We show you how to be prepared and in control in the lead up to Christmas. With some careful and thoughtful planning, the silly season will be fabulous, not frenetic!

Menu planning

Whether you’re having an immediate family dinner on Christmas Eve or a full-blown traditional Christmas-Day lunch, you’ll need to carefully plan a menu so there’s a sense of abundance and celebration without lots of leftovers. Firstly, decide what type of food you’d like to have on the day; for instance traditional roasted turkey, glazed ham or something lighter such as freshly shucked oysters and barbecued seafood. From there, add what you’d like such as appetiser, entree, side dishes and dessert so you can calculate portion size and how much you will need to buy.

Technique found in magazines and cook books tend to indicate how many people a dish will serve, which is a great help as you can usually fiddle with ingredients to match your numbers. If you’re after a turkey, bear in mind a 3 kilogram turkey will cater for around five people and a 10 kilogram bird will feed about 17. If in doubt, ask you butcher for advice.

Getting as much done in advance is important, so make room in the fridge as early as possible. Chefs don’t start a meal from scratch when someone walks into their restaurant and nor should you, if you want to keep Christmas lunch manageable and enjoyable. It helps enormously if you’ve worked out a plan for how long things will take to prepare and cook so you know what time you need to start doing things. For instance, if you’re serving turkey at a one o’clock lunch and it takes three hours to cook, you will need to have it in the oven by 10 o’clock that morning.

Tip: If roasting a turkey or glazing a ham, make sure your oven is big enough to handle what you have in mind. Consider using a covered barbecue as an alternative.

Related: How to make roast turkey with stuffing

Decorating

For those of us who have boxes of decorations we pull out each December, there’s a lovely sense of tradition as familiar favourites once again see the light of day. However, that doesn’t mean we have to use all of our decorations, all of the time. Changing the theme on occasion is fun and creative and can involve as simply leaving one colour out of your regular combination and adding a new one. Think about wrapping, cards and table settings at the same time to make the theme cohesive.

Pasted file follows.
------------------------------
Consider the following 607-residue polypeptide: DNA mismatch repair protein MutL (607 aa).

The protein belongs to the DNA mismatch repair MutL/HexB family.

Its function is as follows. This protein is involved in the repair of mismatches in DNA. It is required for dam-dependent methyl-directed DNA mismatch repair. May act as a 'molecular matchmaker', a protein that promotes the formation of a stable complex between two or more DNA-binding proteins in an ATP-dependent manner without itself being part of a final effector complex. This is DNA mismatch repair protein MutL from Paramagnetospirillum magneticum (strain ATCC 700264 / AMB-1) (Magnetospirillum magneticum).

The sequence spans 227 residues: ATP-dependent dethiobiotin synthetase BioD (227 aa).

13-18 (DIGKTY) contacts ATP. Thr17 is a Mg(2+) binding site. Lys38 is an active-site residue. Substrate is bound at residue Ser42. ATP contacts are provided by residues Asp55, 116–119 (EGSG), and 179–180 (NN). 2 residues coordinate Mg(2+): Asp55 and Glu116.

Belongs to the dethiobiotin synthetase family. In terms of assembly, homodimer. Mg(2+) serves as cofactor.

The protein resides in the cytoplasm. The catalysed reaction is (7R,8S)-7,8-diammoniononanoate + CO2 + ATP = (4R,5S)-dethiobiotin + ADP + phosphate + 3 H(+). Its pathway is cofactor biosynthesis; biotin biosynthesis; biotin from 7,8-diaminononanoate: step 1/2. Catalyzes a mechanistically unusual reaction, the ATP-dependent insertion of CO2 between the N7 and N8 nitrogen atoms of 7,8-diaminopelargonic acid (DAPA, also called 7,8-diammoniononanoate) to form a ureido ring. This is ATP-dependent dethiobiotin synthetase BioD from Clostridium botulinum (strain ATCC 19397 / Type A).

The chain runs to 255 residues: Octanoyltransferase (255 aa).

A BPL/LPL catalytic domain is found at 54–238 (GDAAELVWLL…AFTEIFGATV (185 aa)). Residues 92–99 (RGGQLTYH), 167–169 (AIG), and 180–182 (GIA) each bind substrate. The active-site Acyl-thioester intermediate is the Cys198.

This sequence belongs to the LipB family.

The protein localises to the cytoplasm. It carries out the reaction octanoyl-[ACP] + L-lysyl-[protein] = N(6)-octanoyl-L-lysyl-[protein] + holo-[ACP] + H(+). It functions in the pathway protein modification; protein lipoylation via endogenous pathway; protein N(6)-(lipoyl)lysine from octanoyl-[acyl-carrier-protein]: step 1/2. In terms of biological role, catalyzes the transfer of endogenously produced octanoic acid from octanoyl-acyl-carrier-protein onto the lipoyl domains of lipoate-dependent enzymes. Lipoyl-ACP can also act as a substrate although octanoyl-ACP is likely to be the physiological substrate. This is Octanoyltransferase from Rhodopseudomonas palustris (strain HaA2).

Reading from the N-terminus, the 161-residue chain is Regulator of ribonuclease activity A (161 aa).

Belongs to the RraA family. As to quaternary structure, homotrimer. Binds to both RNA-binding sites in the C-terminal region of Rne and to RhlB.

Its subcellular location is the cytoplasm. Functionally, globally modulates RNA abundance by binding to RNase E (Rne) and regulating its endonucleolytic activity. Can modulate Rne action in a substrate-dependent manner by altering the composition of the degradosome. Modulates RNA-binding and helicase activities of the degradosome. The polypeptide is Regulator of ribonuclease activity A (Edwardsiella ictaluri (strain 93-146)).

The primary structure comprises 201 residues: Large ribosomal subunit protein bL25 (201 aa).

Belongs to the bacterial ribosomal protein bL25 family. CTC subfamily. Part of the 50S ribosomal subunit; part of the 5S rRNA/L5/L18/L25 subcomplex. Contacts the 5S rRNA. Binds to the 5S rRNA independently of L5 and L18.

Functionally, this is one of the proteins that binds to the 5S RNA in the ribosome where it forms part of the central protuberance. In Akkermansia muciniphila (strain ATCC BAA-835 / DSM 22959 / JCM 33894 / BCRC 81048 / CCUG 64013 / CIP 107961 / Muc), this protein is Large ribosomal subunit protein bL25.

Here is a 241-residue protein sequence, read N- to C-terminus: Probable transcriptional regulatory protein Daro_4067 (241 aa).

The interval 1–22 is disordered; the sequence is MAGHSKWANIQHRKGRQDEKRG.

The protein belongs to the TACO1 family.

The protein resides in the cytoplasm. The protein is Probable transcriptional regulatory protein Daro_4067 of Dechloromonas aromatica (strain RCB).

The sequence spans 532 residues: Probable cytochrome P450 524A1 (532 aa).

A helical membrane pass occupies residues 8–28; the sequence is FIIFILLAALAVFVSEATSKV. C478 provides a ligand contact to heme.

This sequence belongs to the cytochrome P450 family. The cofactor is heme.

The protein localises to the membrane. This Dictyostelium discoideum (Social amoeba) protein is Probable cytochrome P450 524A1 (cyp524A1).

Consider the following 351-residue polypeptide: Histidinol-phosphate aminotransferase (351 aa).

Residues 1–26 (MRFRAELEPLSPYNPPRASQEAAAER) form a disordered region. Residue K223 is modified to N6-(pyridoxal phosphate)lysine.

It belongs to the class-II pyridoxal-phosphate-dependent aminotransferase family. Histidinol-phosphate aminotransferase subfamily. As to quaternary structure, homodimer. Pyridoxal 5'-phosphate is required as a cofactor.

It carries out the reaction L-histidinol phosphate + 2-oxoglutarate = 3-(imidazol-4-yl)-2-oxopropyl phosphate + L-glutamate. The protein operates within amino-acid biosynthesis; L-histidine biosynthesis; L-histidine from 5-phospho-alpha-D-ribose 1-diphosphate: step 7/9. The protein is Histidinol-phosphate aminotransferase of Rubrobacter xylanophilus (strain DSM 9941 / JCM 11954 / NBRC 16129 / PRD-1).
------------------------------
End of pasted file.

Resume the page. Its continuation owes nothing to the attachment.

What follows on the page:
Once you know the look you’re after, check through all your decorations and decide which ones you’ll need this year and put away the rest. Test any fairy lights for faulty globes and replace where necessary. Introducing a new theme is an opportunity for children to be creative as they can make decorations and cards to match. For instance, if you’re inspired by silver and white, kids can bake biscuits topped with white icing and sprinkled with silver cachous. If country gingham appeals, cut out heart shapes from white cardboard, draw a chequered pattern on both sides and have kids colour in the squares with a red felt-tip pen. Finish with a hole punched at the top and a pretty ribbon and you have a wonderful homemade tree decoration.

Regardless of your theme, there are a few basic techniques to decorating a tree. Start with the fairy lights, beginning at the base of the tree, weaving them along each branch from top to trunk, until you reach the top. Next, drape any garlands or tinsel, starting from the top and work your way down. Finish with ornaments, stepping back from time to time to check placement, and ending with your favourite tree topper.

When it comes to table settings, a plain white dinnerset can be easily dressed with coloured or textured napkins, low candles and floral arrangements. A natural palette might involve silverware tied together with twine and a rustic cardboard name tag sitting on top of each place setting.

Tip: LED lights are more energy-efficient than older-style fairy lights and will continue to glow if one globe goes out.

Related: 5 bright ideas for outdoor entertaining

Gifts

The truly organised will have been shopping throughout the year, finding perfect presents and storing them away until December. They may even have taken advantage of Australia Post’s economical Sea Mail service some time in September to send gifts overseas. However, with a little planning, there’s still plenty of time for the rest of us to prepare for the season with a minimum of fuss.

Your first task is to write two lists: one for cards and one for gifts. After jotting down family, add friends and those to whom you want to send a personal greeting, such as teachers, coaches, tutors, babysitters and neighbours. Check the list against your address book to ensure you haven’t missed anyone. Once that’s done, you can start shopping or making gifts, but be kind to yourself and spread the load over a few weeks. After all, giving gifts should make you feel warm and fuzzy rather than frazzled.